Authorities are intensifying patrols on rivers and lakes across the metro area and state this July 4th weekend, which promises to be one of the busiest boating weekends in a year that is shaping up to be a deadly one on Minnesota waters.
Nowhere is the boating scene — and drunken boating issues — bigger than on Lake Minnetonka, where at least 40 officers are being deployed across the lake, including, for the first time, the party hot spot of Big Island.
In addition, ambulances now will be stationed on shore, and the Hennepin County Sheriff’s Office is opening a new boat launch on the lake to handle emergencies.
“This gets to be a rowdy weekend,” said Melissa Waskiewicz, who represents Lake Minnetonka’s homeowners association. “And we’re all bracing for what’s to come.”
So far in Minnesota this year, eight people have died in boating-related incidents — the highest number at this point in the season in at least the past 10 years, according to the Department of Natural Resources.
Locally and nationally, alcohol is the No. 1 factor in boating fatalities and accidents.
On last year’s July 4th weekend, authorities responded to 75 emergency calls on Lake Minnetonka. Medical calls came in nonstop one afternoon: unconscious drunken boaters, a woman whose leg was cut when a boat backed into her, a man who sustained a spinal injury after diving into shallow waters.
“Clearly last Fourth of July we had significant issues,” said Hennepin County Board Chairwoman Jan Callison, who represents the Lake Minnetonka area.
The 14,000-acre lake, the state’s most popular, typically winds up with about half the entire state’s boating while intoxicated citations each year. Even so, last year was unusually busy there.
Because emergency crews couldn’t land close to shore to bring patients to ambulances or helicopters, Hennepin County last month built a $125,000 emergency access and dock in view of Big Island, east of the Arcola Bridge. It shortens the distance for crews shuttling patients to ambulances stationed there.
“Hopefully, it will be a nice, safe weekend,” Sheriff Rich Stanek said.
‘Night and day difference’
Enforcement also is ramping up this year, with the DNR and Sheriff’s Office running 11 boats on the lake — up from eight boats last year.
“I think they’ve sent the message that they’re out there looking,” said Jay Green, who heads the board for the Lake Minnetonka Conservation District, which regulates use of the lake and helps fund some of the patrols. “This weekend’s going to be the real test.”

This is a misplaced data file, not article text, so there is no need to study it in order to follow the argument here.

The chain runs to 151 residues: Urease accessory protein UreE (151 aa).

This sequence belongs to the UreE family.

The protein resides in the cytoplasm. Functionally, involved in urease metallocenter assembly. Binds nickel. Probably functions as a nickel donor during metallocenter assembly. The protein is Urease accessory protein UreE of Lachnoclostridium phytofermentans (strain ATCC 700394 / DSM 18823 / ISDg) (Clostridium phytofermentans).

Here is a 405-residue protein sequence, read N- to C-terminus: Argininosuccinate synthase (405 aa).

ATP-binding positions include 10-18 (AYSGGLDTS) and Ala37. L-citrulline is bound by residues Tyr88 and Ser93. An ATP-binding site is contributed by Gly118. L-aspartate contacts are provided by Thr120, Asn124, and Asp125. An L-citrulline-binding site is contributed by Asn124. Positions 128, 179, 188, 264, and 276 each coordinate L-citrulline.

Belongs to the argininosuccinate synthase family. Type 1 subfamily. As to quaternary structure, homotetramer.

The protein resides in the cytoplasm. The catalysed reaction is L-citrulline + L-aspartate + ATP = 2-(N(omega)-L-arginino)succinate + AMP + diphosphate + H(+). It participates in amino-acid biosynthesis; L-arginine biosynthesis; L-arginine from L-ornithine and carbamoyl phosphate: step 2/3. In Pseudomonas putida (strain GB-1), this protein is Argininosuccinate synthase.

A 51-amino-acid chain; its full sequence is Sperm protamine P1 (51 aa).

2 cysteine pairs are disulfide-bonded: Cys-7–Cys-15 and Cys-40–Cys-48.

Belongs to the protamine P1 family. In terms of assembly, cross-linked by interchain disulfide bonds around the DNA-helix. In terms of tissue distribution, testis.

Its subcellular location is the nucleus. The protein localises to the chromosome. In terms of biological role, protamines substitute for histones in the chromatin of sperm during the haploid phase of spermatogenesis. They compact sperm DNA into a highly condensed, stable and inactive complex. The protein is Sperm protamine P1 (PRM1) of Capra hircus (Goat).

There will be a dedicated deputy on the lake, a measure begun last year. Fire departments will offer use of their boats as reinforcements. And for the first time, Orono police officers will be stationed on the shore of Big Island to cite boaters who trespass or litter on private property or parkland. Partygoers typically leave beer bottles, trash and other waste — as boaters were reminded in 2013 when the July 4th weekend brought a rash of reports of E. coli infections near the island.
Authorities are also targeting underage drinking, dispatching more undercover officers in unmarked boats. Lt. Kent Vnuk, of the Hennepin County Sheriff’s Office Water Patrol Unit, said the youngest underage drinker cited last year was 14 and had a blood alcohol level of 0.18; deputies also cited a 17-year-old with a 0.30 blood alcohol content.
Stings this season have netted 34 citations for underage drinking in two weekends, up from a typical 15 citations over an entire summer. On social media, boaters have begun spreading the word: Officers are out and cracking down.
“It’s a day and night difference,” said Gabriel Jabbour, a marina owner who serves on the conservation district’s board. “This year, from day one and hour one, they’re out making sure you can have a good time without having chaos like before.”
In 2000, to help officers navigate congested Cruiser’s Cove next to Big Island, the conservation district installed lanes to restrict anchoring in certain areas. In 2003, more buoys were added and lanes were modified after boaters on the July 4th holiday refused to move for medics trying to reach an intoxicated man who fell in the water and later died.
This summer, authorities extended the lanes again and added color-coded signs so boaters can direct emergency crews in the cove.
For all its boating traffic, Lake Minnetonka is relatively safe, with fatalities falling to the single digits over the years; so far this year, just one person has died on the lake. Intoxication citations and accidents have also declined.
The Sheriff’s Office Water Patrol Unit was started in 1955, after 18 people died on Lake Minnetonka. Now it’s the biggest and busiest water patrol in Minnesota, patrolling a total of 107 lakes and rivers.
Deputies work shifts of 12 hours or more to cover their areas — writing citations, educating boaters, responding to emergencies and recovering the bodies of children and adults who drown.
“We’re responsible for everything bigger than a bathtub,” Vnuk said. “There’s not a harder job in law enforcement than water patrol.”
As Vnuk steered a boat across Spring Park Bay last week, white puffy clouds filled the bright blue sky and the sun glistened across the water. It was a quintessential summer day on the lake. Yet the bays were nearly empty — a rare calm moment before up to 9,000 boats swarm the lake for the long weekend.
This time, so will the officers.
“You’ll just see more of us,” Vnuk said as his crew prepped equipment. “It’s New Year’s, Fourth of July and Christmas all in one.”